Especially in Covid times, people are looking for ways to be socially engaged with others, and a monthly Zoom meeting on a shared topic is a great way to create a socially distanced bond with others, according to Susan Dickinson, who works in Technical Services for the Library Services Department of the City of Pleasanton and oversees the Pleasanton Online Book Club. “I love all the different viewpoints that a book club discussion can bring to a book.” Interested patrons should not be put off by stereotypes about the type of people who join book clubs, says Dickinson. “A book club is just a group of people who love to read. It is a low-key excuse to get together and talk with other people. There are no quizzes and no grades.”

The mission of the Andrew Luck Book Club is to build a team of readers of all levels. It is run by NFL football professional Andrew Luck, an avid reader who recommends one book for younger readers and one book for adults every month. Readers are encouraged to discuss the books on social media. The Goodreads website, which hosts book clubs in its Community category, is a popular place to find a range of online book clubs that cater to different tastes. Tri-Valley residents have several local choices as well now that most book clubs have migrated online.

The Pleasanton Library Online Book Club, for example, welcomes patrons aged 18 and older. The group’s first meeting of 2021 will be held on Thursday, February 4, at 4:00 PM to discuss Being Mortal by Atul Gawande. Those interested in joining should email Susan Dickinson at for more information. The Livermore Public Library hosts three book clubs via videoconferencing: We’re Talkin’ Books! Club (fiction and nonfiction), Science Fiction Book Club, and Political Issues Book Club (nonfiction current events and politics). To join one of the library’s book clubs, email a request to

Dickinson recommends The Bookwoman of Troublesome Creek by Kim Michele Richardson, The Lager Queen of Minnesota by J. Ryan Stradal, and Searching for Sylvie Lee by Jean Kwok. Currently the most popular book at the Livermore Public Library is The Vanishing Half by Brit Bennett, according to Nevins. The novel follows identical twins of color, the decision of one to pass for white, and the impacts of that decision on their lives and those of their children.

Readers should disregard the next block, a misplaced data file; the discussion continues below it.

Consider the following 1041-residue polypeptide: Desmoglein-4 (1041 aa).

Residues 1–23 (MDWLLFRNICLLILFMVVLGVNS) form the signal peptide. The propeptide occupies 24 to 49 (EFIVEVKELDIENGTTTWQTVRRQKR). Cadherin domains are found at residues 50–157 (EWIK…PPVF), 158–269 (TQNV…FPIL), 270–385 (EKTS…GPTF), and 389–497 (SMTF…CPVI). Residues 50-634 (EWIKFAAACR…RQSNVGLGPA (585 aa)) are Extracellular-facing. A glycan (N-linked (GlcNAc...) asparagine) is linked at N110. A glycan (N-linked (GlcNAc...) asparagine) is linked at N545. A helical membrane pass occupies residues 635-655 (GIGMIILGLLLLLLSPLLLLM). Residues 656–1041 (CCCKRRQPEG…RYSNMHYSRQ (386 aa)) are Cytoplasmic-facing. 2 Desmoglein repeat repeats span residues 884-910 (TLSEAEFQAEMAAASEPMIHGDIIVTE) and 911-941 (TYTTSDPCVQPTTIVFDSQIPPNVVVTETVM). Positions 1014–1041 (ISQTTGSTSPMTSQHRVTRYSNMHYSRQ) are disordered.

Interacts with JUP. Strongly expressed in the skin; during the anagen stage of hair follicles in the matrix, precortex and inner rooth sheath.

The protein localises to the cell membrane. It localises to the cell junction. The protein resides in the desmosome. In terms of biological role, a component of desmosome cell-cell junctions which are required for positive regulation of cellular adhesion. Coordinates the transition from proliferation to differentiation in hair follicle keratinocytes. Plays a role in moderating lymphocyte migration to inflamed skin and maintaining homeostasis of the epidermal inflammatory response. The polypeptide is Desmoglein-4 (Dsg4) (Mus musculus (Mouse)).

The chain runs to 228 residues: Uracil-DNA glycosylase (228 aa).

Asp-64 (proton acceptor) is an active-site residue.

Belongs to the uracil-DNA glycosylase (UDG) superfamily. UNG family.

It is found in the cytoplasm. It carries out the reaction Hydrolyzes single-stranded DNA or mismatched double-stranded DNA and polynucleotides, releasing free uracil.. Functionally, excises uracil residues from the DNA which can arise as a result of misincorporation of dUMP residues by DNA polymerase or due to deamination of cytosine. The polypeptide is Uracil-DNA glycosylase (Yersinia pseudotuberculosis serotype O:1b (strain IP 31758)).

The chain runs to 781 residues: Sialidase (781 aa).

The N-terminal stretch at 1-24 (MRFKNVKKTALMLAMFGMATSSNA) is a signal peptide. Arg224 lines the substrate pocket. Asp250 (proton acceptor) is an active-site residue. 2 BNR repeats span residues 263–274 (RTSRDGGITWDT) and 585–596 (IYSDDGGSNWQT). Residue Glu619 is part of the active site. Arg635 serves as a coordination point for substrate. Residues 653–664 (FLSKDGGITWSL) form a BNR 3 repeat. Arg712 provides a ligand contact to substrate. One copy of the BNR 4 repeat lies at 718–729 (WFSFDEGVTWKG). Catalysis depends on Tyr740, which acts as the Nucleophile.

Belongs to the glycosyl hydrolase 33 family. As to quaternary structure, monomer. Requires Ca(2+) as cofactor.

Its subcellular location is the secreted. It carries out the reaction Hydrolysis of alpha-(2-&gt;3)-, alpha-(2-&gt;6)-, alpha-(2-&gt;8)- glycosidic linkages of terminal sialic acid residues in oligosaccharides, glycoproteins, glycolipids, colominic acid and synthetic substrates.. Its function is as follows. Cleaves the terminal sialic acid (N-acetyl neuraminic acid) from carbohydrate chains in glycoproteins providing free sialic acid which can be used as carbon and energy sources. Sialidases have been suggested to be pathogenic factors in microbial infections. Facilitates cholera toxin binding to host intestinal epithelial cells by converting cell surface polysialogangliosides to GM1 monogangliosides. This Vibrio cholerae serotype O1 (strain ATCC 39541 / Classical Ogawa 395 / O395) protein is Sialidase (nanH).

Those interested in reading about other pandemics should try The Pull of Stars by Emma Donoghue or the classic A Journal of the Plague Year by Daniel Defoe, says Nevins. “If you’re looking to escape into a funny book featuring quirky characters, try The Rosie Project by Graeme Simsion or Eleanor Oliphant is Completely Fine by Gail Honeyman.”

The Tri-Valley’s Towne Center Books are still open for in-person business and hosts three book clubs that meet online once a month. The General Book Club pick for January 2021 was The Vanishing Half by Brit Bennett. The TCB Mystery Book Club pick was The Rat Began to Gnaw the Rope by C.W. Grafton, and the Poetry Book Club pick was Only As the Day Is Long: New and Selected Poems by Dorianne Laux. Those interested should email for more information about the book clubs.

What kind of people join book clubs? All kinds, according to Nevins. “I find it interesting to hear that some book club members love meeting over Zoom and would like to continue meeting that way even after the pandemic is over. Others can’t wait to meet again in person. Also, you don’t always have to finish the book, or even read it at all. Some book club members are talkative, and others like to listen. The book clubs always seem to make everyone welcome and at home.”

For more information about the Pleasanton Public Library and its programs, please visit

For more information about the Livermore Public Library and its programs, please visit

For more information about Towne Center Books, please visit